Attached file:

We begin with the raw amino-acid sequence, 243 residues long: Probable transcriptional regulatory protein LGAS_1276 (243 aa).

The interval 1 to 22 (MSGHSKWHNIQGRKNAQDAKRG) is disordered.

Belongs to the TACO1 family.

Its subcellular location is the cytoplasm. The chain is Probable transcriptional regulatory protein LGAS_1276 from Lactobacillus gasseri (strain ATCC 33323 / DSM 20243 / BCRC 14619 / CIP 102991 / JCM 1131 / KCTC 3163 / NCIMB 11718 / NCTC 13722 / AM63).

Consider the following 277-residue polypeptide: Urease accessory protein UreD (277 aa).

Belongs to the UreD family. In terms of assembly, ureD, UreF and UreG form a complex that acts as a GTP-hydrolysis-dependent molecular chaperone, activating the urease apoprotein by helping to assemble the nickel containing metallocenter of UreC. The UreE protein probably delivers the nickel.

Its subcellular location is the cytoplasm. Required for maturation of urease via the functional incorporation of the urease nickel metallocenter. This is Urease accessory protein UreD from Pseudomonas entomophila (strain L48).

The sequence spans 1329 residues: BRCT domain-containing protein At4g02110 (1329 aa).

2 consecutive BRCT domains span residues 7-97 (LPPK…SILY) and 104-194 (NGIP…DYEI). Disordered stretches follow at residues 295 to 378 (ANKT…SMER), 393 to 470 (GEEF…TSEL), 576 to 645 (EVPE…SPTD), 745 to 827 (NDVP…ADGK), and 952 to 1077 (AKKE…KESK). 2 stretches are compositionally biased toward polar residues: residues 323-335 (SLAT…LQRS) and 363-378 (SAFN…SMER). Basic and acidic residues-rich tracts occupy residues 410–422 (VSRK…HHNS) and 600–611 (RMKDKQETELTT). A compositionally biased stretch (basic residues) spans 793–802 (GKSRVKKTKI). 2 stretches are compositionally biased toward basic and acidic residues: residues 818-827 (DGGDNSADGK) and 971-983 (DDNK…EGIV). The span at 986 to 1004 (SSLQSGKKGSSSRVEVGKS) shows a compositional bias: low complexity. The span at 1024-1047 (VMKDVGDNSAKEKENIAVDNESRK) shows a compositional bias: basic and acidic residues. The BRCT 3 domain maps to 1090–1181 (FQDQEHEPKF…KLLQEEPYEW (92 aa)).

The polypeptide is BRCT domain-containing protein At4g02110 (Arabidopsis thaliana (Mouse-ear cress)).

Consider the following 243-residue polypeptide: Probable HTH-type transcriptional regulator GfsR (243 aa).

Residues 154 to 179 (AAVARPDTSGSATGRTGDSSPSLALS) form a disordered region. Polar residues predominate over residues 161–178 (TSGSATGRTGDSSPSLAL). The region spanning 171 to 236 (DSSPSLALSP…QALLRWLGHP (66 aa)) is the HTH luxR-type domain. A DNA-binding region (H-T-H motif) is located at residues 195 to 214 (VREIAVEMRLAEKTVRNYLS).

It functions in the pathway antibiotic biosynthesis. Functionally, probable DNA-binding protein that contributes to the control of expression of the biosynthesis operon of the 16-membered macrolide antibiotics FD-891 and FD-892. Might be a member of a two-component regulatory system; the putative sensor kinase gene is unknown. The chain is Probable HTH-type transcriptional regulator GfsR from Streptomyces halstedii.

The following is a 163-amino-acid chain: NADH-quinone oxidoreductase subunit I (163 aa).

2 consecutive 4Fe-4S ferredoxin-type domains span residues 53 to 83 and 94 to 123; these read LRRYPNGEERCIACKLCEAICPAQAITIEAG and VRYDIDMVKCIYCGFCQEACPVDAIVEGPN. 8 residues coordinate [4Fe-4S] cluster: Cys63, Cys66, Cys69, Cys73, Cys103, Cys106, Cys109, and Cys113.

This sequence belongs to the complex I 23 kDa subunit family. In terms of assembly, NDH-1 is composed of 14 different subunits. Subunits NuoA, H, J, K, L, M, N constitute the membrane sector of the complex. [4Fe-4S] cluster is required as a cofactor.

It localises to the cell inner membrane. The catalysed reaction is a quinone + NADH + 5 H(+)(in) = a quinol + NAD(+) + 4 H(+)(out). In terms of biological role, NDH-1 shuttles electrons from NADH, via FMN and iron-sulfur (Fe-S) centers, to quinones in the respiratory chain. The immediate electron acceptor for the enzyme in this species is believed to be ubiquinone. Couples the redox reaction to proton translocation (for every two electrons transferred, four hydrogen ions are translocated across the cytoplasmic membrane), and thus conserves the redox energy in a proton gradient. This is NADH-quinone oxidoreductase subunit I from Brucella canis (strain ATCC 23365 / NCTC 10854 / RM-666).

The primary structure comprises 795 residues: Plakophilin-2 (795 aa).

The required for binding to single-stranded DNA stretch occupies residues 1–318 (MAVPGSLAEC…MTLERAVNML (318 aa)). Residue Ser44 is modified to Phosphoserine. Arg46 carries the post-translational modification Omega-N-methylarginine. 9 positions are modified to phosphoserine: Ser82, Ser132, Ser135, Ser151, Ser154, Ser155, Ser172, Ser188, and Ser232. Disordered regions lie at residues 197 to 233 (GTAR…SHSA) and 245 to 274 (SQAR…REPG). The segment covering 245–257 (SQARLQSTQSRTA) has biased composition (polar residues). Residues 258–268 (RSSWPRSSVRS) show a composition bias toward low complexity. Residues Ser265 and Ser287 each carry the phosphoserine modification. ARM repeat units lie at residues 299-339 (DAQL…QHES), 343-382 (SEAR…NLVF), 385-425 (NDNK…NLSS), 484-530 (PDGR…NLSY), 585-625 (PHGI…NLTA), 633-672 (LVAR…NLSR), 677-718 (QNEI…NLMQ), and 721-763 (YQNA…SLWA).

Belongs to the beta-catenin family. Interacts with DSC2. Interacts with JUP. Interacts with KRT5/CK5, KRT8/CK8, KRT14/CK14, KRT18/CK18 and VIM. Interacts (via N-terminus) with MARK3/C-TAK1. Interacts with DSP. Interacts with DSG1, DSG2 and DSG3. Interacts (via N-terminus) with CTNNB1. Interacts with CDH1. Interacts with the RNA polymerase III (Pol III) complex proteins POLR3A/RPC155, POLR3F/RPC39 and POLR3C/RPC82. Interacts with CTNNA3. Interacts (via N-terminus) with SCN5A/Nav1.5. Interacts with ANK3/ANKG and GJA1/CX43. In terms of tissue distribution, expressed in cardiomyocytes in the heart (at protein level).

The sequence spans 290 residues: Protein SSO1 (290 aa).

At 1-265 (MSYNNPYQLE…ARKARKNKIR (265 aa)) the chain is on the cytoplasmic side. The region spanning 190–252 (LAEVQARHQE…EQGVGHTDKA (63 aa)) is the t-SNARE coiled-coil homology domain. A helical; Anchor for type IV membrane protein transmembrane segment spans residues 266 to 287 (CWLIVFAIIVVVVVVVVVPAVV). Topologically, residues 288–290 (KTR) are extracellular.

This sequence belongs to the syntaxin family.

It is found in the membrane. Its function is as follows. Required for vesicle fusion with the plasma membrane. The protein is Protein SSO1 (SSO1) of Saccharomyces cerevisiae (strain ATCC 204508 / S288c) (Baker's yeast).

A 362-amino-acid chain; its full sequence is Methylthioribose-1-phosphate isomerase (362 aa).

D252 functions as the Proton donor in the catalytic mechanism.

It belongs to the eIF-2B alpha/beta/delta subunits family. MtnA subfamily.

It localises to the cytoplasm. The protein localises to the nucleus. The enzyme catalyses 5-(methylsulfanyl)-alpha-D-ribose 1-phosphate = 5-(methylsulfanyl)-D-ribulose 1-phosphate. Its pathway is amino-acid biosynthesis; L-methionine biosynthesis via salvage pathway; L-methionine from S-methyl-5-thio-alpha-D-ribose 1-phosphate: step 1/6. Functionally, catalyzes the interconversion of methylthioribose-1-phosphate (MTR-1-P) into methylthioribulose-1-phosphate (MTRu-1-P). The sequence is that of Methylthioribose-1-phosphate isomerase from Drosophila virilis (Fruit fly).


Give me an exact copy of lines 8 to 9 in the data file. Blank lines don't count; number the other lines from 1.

The sequence spans 1329 residues: BRCT domain-containing protein At4g02110 (1329 aa).

2 consecutive BRCT domains span residues 7-97 (LPPK…SILY) and 104-194 (NGIP…DYEI). Disordered stretches follow at residues 295 to 378 (ANKT…SMER), 393 to 470 (GEEF…TSEL), 576 to 645 (EVPE…SPTD), 745 to 827 (NDVP…ADGK), and 952 to 1077 (AKKE…KESK). 2 stretches are compositionally biased toward polar residues: residues 323-335 (SLAT…LQRS) and 363-378 (SAFN…SMER). Basic and acidic residues-rich tracts occupy residues 410–422 (VSRK…HHNS) and 600–611 (RMKDKQETELTT). A compositionally biased stretch (basic residues) spans 793–802 (GKSRVKKTKI). 2 stretches are compositionally biased toward basic and acidic residues: residues 818-827 (DGGDNSADGK) and 971-983 (DDNK…EGIV). The span at 986 to 1004 (SSLQSGKKGSSSRVEVGKS) shows a compositional bias: low complexity. The span at 1024-1047 (VMKDVGDNSAKEKENIAVDNESRK) shows a compositional bias: basic and acidic residues. The BRCT 3 domain maps to 1090–1181 (FQDQEHEPKF…KLLQEEPYEW (92 aa)).